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Kim Jong-Un Needs A Lesson In Civility

By Morak Babajide-Alabi

This article was first published on September 3, 2017. It is repeated today as a prelude to next week’s reaction to developments in the new relationship that is emerging between North Korea, South Korea and the United States of America.

Have you at some point in time (or even in ages past), considered the North Korean leader Kim Jong-Un as someone walking about with loose bolts in his head? Don’t kick yourself in the backside for thinking this way, because you are definitely not alone. As at this moment, the majority of people all over the world think he is “of different stock”. Going by his actions, especially in the past two months, this opinion about him cannot be wrong.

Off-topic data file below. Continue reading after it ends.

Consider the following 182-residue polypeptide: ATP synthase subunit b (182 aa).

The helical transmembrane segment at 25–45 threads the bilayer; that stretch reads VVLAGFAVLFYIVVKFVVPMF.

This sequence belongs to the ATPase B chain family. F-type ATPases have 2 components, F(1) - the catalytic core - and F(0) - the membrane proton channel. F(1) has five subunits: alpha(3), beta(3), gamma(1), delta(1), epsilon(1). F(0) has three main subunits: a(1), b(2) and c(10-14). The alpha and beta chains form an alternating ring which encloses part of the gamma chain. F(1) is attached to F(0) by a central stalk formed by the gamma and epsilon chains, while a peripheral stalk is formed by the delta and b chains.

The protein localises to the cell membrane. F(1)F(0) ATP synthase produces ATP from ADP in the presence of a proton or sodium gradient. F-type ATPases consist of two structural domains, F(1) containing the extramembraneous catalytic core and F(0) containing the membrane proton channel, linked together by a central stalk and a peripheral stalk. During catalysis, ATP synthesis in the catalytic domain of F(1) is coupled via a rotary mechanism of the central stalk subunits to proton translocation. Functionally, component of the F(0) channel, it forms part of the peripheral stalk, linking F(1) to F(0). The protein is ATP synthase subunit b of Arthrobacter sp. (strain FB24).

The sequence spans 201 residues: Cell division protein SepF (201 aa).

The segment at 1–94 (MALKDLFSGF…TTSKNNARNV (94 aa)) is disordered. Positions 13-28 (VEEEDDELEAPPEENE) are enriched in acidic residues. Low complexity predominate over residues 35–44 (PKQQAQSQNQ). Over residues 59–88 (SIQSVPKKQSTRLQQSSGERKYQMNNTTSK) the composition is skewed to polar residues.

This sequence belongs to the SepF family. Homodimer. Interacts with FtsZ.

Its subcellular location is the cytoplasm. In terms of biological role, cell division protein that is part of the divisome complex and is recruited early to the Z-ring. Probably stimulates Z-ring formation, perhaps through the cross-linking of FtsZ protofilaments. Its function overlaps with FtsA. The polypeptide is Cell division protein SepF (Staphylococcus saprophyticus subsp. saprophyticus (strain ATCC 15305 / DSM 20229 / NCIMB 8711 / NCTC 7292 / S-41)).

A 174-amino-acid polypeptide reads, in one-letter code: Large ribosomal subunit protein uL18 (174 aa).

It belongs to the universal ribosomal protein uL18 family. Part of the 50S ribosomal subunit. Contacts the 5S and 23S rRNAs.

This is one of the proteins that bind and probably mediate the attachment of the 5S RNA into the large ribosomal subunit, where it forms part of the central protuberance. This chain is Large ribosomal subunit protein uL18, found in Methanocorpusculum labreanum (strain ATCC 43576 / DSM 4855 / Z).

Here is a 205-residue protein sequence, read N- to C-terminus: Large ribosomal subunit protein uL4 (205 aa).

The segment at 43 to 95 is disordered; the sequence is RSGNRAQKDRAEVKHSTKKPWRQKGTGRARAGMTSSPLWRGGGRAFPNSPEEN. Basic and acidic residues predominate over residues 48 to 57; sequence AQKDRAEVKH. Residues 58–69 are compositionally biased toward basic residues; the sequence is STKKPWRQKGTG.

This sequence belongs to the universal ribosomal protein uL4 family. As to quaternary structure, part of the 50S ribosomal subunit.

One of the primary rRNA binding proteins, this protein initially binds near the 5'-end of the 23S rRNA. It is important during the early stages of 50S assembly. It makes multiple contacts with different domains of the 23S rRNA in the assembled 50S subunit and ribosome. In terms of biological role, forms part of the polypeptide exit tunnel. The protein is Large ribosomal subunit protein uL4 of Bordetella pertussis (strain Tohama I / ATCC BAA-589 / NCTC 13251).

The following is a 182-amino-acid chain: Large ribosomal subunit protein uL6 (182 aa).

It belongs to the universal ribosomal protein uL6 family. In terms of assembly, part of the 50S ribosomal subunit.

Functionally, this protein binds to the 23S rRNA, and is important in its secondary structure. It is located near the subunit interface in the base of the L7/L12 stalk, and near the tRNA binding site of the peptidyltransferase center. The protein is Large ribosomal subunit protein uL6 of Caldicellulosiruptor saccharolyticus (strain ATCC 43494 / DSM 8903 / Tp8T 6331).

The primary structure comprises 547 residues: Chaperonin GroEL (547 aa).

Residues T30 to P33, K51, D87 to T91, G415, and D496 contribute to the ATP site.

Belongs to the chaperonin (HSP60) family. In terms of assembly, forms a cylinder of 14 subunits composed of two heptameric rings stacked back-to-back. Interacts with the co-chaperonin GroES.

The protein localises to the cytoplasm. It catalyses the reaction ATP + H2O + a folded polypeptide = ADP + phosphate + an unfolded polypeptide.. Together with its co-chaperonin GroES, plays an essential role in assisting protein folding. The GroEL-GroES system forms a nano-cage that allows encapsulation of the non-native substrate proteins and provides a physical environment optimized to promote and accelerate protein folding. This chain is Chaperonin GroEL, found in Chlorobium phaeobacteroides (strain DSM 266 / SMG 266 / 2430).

At no time in history has any country’s leader been so keen on turning his backside on the world. But Kim seems desperate to write himself into the history book, not minding the fact that this move may signal his end and by extension the many years of his family’s hold on the destiny of the country. Kim Jong-Un is reported to have commissioned the largest number of missile tests within a short period in the history of his country. Since taking over in 2011, he has tested a minimum of one missile per year.